EMI/RFI Shielding Management Tips and FAQs
1. What are the most important factors that effect EMI/RFI shielding?
The following components comprise an effective EMI/RFI management solution:
- A complete Faraday Cage over the EMI/RFI transmitting components that are tied to a true ground.
- The EMI/RFID shielding cans or lids are the last resort and can always be relied on if the circuit design cannot take care of the EMI/RFI noise.
- A good EMI/RFI gasket made of compressible metal springs or a conductive rubber is the solution when a large area inside a cabinet must be addressed.
- If a see through window is required, a blackened mesh over a transparent window is a good solution.
- If there is still EMI/RFI leakage, a good conductive caulk will take care of it.
- Conductivity of the shielding materials is directly related to the shielding effectiveness of the solution, then followed by the thickness of the shielding materials.
- Ventilation holes along the top surfaces are currently the only solution when heat must be removed for the components inside the shielding can.
Some of the potential pit-falls after implementing the solutions listed above:
- There is always a potential resonance at some higher frequency that is generated by the size and shape of the shielding can or lid that can put the compliance out of order.
- Potentially oxidation and galvanic corrosion can occur whenever there are two different metals used (including filled conductive gasket, adhesive, coating and caulks).
- Soldering of the lids while providing the best and most consistent shields, can be costly to remove to rework any of the components.
2. Besides soldering the EMI/RFI lid or cover, is there a better way?
- With the lead-free soldering requirements on most commercial devices, the EMI/RFI shielding cans/covers must be soldered at the same time as the other components are being attached. This process makes the subsequent visual inspection almost impossible.
- Since the processing temperature is as high as 250-300°C, making repairs by removing the covers/cans that much more difficult and detrimental to the components on the board.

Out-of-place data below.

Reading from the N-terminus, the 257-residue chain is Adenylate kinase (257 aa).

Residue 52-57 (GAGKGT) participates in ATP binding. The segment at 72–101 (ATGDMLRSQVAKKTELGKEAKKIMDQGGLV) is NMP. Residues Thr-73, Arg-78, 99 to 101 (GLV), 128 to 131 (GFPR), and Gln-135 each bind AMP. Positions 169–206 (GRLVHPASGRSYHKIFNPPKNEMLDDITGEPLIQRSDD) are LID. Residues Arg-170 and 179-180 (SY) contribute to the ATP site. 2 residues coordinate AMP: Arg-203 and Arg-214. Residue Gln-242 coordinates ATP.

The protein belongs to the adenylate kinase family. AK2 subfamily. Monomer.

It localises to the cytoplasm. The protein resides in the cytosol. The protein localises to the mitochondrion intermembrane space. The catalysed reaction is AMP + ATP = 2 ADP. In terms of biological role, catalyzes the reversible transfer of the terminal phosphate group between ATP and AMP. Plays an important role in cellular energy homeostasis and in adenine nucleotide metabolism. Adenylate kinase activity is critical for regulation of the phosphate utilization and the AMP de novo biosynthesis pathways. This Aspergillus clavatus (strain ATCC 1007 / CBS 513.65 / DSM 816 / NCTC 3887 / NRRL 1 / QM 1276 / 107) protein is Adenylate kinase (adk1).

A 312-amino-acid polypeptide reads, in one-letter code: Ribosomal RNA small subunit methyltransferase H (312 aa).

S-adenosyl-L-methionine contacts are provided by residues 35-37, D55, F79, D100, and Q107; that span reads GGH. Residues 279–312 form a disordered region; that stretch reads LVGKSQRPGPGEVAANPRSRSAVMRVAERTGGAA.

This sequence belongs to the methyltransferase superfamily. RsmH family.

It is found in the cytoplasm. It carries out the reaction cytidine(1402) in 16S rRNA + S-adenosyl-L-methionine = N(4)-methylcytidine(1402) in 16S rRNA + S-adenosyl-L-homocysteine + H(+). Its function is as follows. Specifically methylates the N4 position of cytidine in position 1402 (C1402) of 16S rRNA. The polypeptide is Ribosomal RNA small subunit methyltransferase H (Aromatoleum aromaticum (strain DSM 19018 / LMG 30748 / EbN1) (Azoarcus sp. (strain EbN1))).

- AIT has a solution that can be directly placed on the shielding cans/lids without soldering. The lids or cans are pre-coated with a pressure-sensitive conductive adhesive that forms both mechanical attachment bonding and electrical grounding using the same geometric shape.
3. What can I do if I need to remove more heat from the components inside the EMI/RFI cans/lids besides adding more ventilation holes and fans?
- Adding ventilation holes and fans outside of the EMI/RFI shielding can/cover can only achieve a basic level of heat removal of less than a watt. Higher power chips that are now used in communication may require much better thermal management along with EMI/RFI shielding.
- AIT has a patented thermal solution of a compressible phase-change pad that can be pre-applied onto the EMI/RFI shielding can/cover before attachment to the circuit board. For best results, heat the lids to above 60°C before placement onto components or modules that need both thermal and EMI shielding requirements. This temperature permits good flow to minimize any trapped air gaps.
4. Is dispensing and curing a conductive rubber caulk or gasket compound the most cost effective method for covers of cellular phones and other devices?
- Traditionally the form-in-place method of placing a gasket is the most cost effective method in terms of materials but may be more costly in terms of manufacturing.
- AIT can provide a pre-form shaped-gasket to specific engineering drawings with conductive pressure-sensitive adhesive as a high volume alternative to the form-in-place EMI/RFI gaskets.
- Use of pre-form gaskets can be extremely cost effective and faster in manufacturing for larger volumes.
5. What can I do when traditional copper tape shielding relaxes and does not make proper electrical contact lossing the shielding effectiveness?
- The problem when using most of the copper tapes on the market today is that they provide short-term compliance and are a temporary solution to the problem but lack long-term reliability.
- Conductive EMI/RFID caulking material can be applied over the shim areas that are currently in place.
- If you are doing it new or designing for a new project, you may want to use an intrinsically conductive pressure sensitive copper tape such as those available from AIT. AIT uses a proprietary Z-axis conductive pressure sensitive tape to provide better Emi/RFI shielding. The XY discontinuity may help minimize the chance of residual resonance noise that may occur.